ICC reverse World Cup 2015 decision

Yesterday, as RTÉ and the BBC reported, the ICC Executive Board approved the recommendation that there should be a qualification process for the World Cup 2015.  They also decided to reverse their previous decision to restrict the competition to 10 teams by approving a continuation of the 14 team format [10 full members and 4 qualifying associates].  For now. 

The flip-side is that the ICC World Twenty20 tournaments in 2012 and 2014 will not be expanded – only 12 teams will continue to take part [10 full members and 2 qualifying associates].   In 2019 the Cricket World Cup will comprise 10 teams – the top ranked 8 teams and 2 qualifers.

The Irish Times’ Emmet Riordan pointed to the political manoeuvrings involved

International cricketing politics are believed to have played a huge part in the about turn, with the upcoming vote on whether to scrap the rotation system for electing the ICC president a key factor.

Pakistan and Bangladesh, the next two nations in line to pick a president, were opposed to any change in the system. In order to pass a resolution amending the rule, eight of the ten full members and 38 of 50 associates would have to vote in favour of the motion.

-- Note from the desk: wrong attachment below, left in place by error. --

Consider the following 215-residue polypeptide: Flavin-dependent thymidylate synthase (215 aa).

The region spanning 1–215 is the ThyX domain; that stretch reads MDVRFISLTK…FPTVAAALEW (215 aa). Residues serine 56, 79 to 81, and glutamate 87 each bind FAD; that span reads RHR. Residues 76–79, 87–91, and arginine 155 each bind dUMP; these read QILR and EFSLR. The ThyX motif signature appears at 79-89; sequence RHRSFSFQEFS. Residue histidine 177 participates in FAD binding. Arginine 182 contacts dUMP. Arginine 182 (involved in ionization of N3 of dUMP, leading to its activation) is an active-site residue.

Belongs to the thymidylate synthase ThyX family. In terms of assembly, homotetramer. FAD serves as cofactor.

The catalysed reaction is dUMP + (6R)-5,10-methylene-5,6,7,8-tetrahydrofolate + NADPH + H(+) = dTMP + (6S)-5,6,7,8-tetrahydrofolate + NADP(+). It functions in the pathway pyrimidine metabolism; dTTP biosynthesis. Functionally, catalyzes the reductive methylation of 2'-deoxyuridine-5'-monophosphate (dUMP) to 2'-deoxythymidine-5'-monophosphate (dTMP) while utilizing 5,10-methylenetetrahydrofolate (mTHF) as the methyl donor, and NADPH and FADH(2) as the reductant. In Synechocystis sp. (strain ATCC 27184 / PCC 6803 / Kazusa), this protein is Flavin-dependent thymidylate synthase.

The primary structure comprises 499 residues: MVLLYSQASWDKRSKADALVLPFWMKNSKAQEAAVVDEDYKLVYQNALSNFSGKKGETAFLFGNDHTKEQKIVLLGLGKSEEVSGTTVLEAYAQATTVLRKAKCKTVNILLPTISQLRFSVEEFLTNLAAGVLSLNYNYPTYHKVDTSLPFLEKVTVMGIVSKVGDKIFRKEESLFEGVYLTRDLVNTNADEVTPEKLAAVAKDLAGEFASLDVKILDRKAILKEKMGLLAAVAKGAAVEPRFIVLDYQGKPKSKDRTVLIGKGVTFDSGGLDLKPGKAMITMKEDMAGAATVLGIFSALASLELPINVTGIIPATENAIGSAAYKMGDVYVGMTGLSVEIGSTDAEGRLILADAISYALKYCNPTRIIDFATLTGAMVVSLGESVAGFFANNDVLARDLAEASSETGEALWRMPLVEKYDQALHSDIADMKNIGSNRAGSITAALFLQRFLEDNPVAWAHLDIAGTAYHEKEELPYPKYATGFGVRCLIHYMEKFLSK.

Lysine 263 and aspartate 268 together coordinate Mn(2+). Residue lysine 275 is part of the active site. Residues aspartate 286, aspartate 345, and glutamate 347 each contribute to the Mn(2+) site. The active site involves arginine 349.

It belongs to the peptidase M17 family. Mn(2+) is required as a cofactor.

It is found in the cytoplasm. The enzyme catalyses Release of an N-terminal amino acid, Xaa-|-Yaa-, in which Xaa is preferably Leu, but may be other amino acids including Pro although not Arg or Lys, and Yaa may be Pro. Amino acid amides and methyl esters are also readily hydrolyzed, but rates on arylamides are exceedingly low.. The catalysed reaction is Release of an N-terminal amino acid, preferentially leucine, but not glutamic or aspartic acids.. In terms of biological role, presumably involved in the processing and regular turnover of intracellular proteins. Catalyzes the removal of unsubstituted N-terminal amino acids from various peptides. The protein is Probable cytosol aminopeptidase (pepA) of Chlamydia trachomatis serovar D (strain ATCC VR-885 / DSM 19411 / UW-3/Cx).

That seems to have been confirmed with the ICC press release on the second, and final, day of the Executive Board meeting.

The ICC Executive Board, following the strategic plan that was adopted in April and a firm recommendation from the Governance Review Committee today, unanimously agreed to undertake urgently an independent review of the ICC governance structures and processes. The Board therefore decided to defer the proposed constitutional amendment to the nominations process for election of the ICC President and accordingly withdrew its proposal to the Annual Conference in this regard.

The ICC Governance Review Committee had recommended that a wide-ranging, independent review should cover all governance-related matters including the possibility of appointing independent directors. The review will be required to be completed before the next ICC Executive Board meeting scheduled for October.

In the meantime, both the Bangladesh Cricket Board and the Pakistan Cricket Board (PCB) have given undertakings not to nominate a candidate for ICC Vice-President before the external review is completed and the matter is again considered by the ICC Executive Board.

And although they don’t specifically mention the recommended “use of two new balls per innings – one from each end” in One-Day Internationals, the ICC Executive Board agreed with the CEC and Cricket Committee on

revised formats for One-Day internationals

[That’s not cricket! – Ed]  Indeed.